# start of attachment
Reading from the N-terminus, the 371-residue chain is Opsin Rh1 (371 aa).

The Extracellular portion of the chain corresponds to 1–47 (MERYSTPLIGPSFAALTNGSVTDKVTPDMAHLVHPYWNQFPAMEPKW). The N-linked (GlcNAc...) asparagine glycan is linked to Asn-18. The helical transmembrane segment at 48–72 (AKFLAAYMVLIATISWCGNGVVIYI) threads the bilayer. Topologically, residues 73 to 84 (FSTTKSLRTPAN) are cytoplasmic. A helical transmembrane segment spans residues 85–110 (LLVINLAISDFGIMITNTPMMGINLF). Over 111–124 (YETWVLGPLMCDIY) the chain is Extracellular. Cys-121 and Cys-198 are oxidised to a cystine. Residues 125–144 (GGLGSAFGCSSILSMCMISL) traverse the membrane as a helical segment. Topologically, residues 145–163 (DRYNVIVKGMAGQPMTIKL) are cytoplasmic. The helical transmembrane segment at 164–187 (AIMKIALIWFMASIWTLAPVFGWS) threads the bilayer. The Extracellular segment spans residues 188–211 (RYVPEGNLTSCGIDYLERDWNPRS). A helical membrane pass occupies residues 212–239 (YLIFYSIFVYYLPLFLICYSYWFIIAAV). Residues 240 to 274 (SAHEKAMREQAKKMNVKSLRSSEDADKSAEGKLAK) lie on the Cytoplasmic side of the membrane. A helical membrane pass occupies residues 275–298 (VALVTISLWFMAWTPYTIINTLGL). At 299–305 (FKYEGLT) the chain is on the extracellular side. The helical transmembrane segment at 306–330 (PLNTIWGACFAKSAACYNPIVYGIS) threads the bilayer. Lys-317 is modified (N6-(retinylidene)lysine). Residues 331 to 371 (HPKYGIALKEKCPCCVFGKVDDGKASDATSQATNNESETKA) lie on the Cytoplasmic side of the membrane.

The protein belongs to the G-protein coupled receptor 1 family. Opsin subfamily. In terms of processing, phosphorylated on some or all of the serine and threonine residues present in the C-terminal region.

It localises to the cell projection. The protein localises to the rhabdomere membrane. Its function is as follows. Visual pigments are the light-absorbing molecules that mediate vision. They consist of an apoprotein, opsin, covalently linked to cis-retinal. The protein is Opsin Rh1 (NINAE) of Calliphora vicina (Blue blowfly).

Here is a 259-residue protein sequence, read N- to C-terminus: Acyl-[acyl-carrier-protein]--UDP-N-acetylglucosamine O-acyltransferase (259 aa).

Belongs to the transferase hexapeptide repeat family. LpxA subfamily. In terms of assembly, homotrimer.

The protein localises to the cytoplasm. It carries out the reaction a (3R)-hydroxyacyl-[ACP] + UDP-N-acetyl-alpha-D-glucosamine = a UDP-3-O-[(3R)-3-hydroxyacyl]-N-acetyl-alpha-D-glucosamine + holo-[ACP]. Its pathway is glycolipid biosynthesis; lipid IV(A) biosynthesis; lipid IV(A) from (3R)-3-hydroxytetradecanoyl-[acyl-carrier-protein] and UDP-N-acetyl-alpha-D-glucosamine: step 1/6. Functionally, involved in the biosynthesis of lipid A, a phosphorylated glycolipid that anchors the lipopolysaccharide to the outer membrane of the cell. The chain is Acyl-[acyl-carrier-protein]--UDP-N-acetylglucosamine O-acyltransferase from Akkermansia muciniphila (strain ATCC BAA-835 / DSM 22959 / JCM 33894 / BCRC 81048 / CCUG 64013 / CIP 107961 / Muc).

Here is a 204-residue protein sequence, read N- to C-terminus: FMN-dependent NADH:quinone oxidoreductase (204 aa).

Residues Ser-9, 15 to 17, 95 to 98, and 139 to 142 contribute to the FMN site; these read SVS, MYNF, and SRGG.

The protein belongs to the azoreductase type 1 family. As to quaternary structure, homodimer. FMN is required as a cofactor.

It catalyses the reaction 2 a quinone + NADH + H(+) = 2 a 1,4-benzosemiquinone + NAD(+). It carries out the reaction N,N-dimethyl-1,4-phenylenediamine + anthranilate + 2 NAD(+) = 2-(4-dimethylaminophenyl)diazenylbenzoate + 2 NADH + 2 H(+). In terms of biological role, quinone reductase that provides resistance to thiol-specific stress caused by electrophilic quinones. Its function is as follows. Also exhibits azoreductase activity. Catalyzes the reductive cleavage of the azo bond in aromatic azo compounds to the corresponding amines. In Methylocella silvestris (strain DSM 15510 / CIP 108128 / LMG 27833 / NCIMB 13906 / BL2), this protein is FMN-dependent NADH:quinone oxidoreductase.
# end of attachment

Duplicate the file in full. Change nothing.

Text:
Reading from the N-terminus, the 371-residue chain is Opsin Rh1 (371 aa).

The Extracellular portion of the chain corresponds to 1–47 (MERYSTPLIGPSFAALTNGSVTDKVTPDMAHLVHPYWNQFPAMEPKW). The N-linked (GlcNAc...) asparagine glycan is linked to Asn-18. The helical transmembrane segment at 48–72 (AKFLAAYMVLIATISWCGNGVVIYI) threads the bilayer. Topologically, residues 73 to 84 (FSTTKSLRTPAN) are cytoplasmic. A helical transmembrane segment spans residues 85–110 (LLVINLAISDFGIMITNTPMMGINLF). Over 111–124 (YETWVLGPLMCDIY) the chain is Extracellular. Cys-121 and Cys-198 are oxidised to a cystine. Residues 125–144 (GGLGSAFGCSSILSMCMISL) traverse the membrane as a helical segment. Topologically, residues 145–163 (DRYNVIVKGMAGQPMTIKL) are cytoplasmic. The helical transmembrane segment at 164–187 (AIMKIALIWFMASIWTLAPVFGWS) threads the bilayer. The Extracellular segment spans residues 188–211 (RYVPEGNLTSCGIDYLERDWNPRS). A helical membrane pass occupies residues 212–239 (YLIFYSIFVYYLPLFLICYSYWFIIAAV). Residues 240 to 274 (SAHEKAMREQAKKMNVKSLRSSEDADKSAEGKLAK) lie on the Cytoplasmic side of the membrane. A helical membrane pass occupies residues 275–298 (VALVTISLWFMAWTPYTIINTLGL). At 299–305 (FKYEGLT) the chain is on the extracellular side. The helical transmembrane segment at 306–330 (PLNTIWGACFAKSAACYNPIVYGIS) threads the bilayer. Lys-317 is modified (N6-(retinylidene)lysine). Residues 331 to 371 (HPKYGIALKEKCPCCVFGKVDDGKASDATSQATNNESETKA) lie on the Cytoplasmic side of the membrane.

The protein belongs to the G-protein coupled receptor 1 family. Opsin subfamily. In terms of processing, phosphorylated on some or all of the serine and threonine residues present in the C-terminal region.

It localises to the cell projection. The protein localises to the rhabdomere membrane. Its function is as follows. Visual pigments are the light-absorbing molecules that mediate vision. They consist of an apoprotein, opsin, covalently linked to cis-retinal. The protein is Opsin Rh1 (NINAE) of Calliphora vicina (Blue blowfly).

Here is a 259-residue protein sequence, read N- to C-terminus: Acyl-[acyl-carrier-protein]--UDP-N-acetylglucosamine O-acyltransferase (259 aa).

Belongs to the transferase hexapeptide repeat family. LpxA subfamily. In terms of assembly, homotrimer.

The protein localises to the cytoplasm. It carries out the reaction a (3R)-hydroxyacyl-[ACP] + UDP-N-acetyl-alpha-D-glucosamine = a UDP-3-O-[(3R)-3-hydroxyacyl]-N-acetyl-alpha-D-glucosamine + holo-[ACP]. Its pathway is glycolipid biosynthesis; lipid IV(A) biosynthesis; lipid IV(A) from (3R)-3-hydroxytetradecanoyl-[acyl-carrier-protein] and UDP-N-acetyl-alpha-D-glucosamine: step 1/6. Functionally, involved in the biosynthesis of lipid A, a phosphorylated glycolipid that anchors the lipopolysaccharide to the outer membrane of the cell. The chain is Acyl-[acyl-carrier-protein]--UDP-N-acetylglucosamine O-acyltransferase from Akkermansia muciniphila (strain ATCC BAA-835 / DSM 22959 / JCM 33894 / BCRC 81048 / CCUG 64013 / CIP 107961 / Muc).

Here is a 204-residue protein sequence, read N- to C-terminus: FMN-dependent NADH:quinone oxidoreductase (204 aa).

Residues Ser-9, 15 to 17, 95 to 98, and 139 to 142 contribute to the FMN site; these read SVS, MYNF, and SRGG.

The protein belongs to the azoreductase type 1 family. As to quaternary structure, homodimer. FMN is required as a cofactor.

It catalyses the reaction 2 a quinone + NADH + H(+) = 2 a 1,4-benzosemiquinone + NAD(+). It carries out the reaction N,N-dimethyl-1,4-phenylenediamine + anthranilate + 2 NAD(+) = 2-(4-dimethylaminophenyl)diazenylbenzoate + 2 NADH + 2 H(+). In terms of biological role, quinone reductase that provides resistance to thiol-specific stress caused by electrophilic quinones. Its function is as follows. Also exhibits azoreductase activity. Catalyzes the reductive cleavage of the azo bond in aromatic azo compounds to the corresponding amines. In Methylocella silvestris (strain DSM 15510 / CIP 108128 / LMG 27833 / NCIMB 13906 / BL2), this protein is FMN-dependent NADH:quinone oxidoreductase.